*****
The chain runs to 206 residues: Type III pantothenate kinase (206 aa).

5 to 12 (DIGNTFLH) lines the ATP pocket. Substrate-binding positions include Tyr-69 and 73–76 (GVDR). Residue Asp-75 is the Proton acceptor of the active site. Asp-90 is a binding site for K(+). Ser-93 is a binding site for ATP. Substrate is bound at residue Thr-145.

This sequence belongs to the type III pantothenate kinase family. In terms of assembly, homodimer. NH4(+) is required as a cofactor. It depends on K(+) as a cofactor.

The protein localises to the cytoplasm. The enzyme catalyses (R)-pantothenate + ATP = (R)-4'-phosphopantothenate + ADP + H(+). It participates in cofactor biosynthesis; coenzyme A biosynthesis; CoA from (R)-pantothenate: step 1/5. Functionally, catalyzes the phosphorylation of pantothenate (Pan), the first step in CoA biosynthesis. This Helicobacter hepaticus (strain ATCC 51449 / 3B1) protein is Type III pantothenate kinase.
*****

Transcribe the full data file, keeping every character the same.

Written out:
The chain runs to 206 residues: Type III pantothenate kinase (206 aa).

5 to 12 (DIGNTFLH) lines the ATP pocket. Substrate-binding positions include Tyr-69 and 73–76 (GVDR). Residue Asp-75 is the Proton acceptor of the active site. Asp-90 is a binding site for K(+). Ser-93 is a binding site for ATP. Substrate is bound at residue Thr-145.

This sequence belongs to the type III pantothenate kinase family. In terms of assembly, homodimer. NH4(+) is required as a cofactor. It depends on K(+) as a cofactor.

The protein localises to the cytoplasm. The enzyme catalyses (R)-pantothenate + ATP = (R)-4'-phosphopantothenate + ADP + H(+). It participates in cofactor biosynthesis; coenzyme A biosynthesis; CoA from (R)-pantothenate: step 1/5. Functionally, catalyzes the phosphorylation of pantothenate (Pan), the first step in CoA biosynthesis. This Helicobacter hepaticus (strain ATCC 51449 / 3B1) protein is Type III pantothenate kinase.